I don't have any problem with Hinduism.  To me it is another culturally rich perspective on human existence.  I enjoyed reading the Vedas, the Ramayana and many contemporary texts from those traditions.  Being Jewish in no wise prejudices me against other cultures and peoples.  You will not find me pouring milk over a lingam but I do not begrudge those who do.

Quick Reply
Cancel
2 years ago  ::  Apr 16, 2012 - 7:50AM #7
nieciedo
Posts: 5,617

Classical Jewish texts, however, such as the Talmud and Maimonides' Mishne Torah, consider all non-Jewish religions to be idolatrous and inherently sinful. However, they grant leniency to Gentiles who don't know any better and who are just following the customs of their ancestors. 

Quick Reply
Cancel
2 years ago  ::  Apr 16, 2012 - 10:17AM #8
Dudette
Posts: 137

Hello everyone!


Thank you for your responses!


What I'm trying to get at is what do you think of the idea that the God different religions reffer to is the same but the different paths going up the mountain are the different ways that people interpret the divine.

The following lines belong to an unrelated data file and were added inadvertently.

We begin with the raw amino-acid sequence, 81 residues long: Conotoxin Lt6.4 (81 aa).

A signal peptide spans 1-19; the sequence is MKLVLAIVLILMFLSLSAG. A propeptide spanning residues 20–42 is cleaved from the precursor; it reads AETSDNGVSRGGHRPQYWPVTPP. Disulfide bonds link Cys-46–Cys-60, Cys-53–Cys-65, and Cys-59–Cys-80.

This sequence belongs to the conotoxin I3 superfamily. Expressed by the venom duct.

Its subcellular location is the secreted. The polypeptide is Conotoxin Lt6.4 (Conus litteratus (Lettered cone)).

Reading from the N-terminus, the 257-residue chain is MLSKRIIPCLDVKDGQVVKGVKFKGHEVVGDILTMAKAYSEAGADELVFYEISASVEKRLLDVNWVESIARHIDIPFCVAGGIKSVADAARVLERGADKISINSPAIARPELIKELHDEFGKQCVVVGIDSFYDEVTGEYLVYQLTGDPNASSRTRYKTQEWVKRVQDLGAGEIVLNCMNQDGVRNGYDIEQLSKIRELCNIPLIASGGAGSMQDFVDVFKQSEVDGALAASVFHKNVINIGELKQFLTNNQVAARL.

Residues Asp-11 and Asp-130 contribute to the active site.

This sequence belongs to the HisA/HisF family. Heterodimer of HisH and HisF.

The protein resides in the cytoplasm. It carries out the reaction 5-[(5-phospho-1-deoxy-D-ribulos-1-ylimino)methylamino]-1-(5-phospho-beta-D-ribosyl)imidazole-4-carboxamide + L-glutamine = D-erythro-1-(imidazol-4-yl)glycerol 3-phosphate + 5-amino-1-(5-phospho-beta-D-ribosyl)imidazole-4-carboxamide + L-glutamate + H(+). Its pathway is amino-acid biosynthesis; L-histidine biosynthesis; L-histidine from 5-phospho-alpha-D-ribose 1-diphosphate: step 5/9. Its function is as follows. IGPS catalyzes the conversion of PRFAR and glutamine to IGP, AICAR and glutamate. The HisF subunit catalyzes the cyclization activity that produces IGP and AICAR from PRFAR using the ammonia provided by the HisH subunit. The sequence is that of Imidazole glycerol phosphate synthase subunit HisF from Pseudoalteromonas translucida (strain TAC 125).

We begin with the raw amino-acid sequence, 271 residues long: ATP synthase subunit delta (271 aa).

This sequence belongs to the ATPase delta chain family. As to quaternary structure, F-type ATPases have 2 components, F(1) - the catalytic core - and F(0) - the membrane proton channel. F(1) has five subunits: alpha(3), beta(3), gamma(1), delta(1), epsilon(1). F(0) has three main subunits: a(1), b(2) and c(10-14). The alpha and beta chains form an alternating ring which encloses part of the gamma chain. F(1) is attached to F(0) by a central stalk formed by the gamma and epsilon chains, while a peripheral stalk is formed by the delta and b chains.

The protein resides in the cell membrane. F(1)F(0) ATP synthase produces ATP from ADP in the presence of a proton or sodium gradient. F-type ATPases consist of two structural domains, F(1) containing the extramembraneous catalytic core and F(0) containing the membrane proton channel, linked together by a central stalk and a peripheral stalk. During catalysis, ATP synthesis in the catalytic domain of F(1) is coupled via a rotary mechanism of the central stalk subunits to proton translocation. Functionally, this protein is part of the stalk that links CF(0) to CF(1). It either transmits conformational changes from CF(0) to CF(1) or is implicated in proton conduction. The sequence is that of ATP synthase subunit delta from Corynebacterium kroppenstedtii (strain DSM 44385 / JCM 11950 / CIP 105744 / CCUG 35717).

At least, that's how I understand it.


I would add that what different religions have in common (being good, charity, etc.) is what the paths are made of.

Quick Reply
Cancel
2 years ago  ::  Apr 16, 2012 - 10:21AM #9
Dudette
Posts: 137

Hi vra!


I'll be sure to be on the lookout for your thread on non-dualistic Judaism...it sounds like an interesting topic!

Quick Reply
Cancel
2 years ago  ::  Apr 16, 2012 - 10:27AM #10
Dudette
Posts: 137

Hi Pam!


You write:


It also fosters syncretism, or assumptions that 'all gods are the same', which is diametrically different from Judaism's basic attitude


Do you mean to tell me that you don't believe that Jews, Christians, Muslims, etc. are referring to the same "entity"?

Quick Reply
Cancel
Page 1 of 3  •  1 2 3 Next
 
    Viewing this thread :: 0 registered and 1 guest
    No registered users viewing
    Advertisement

    Beliefnet On Facebook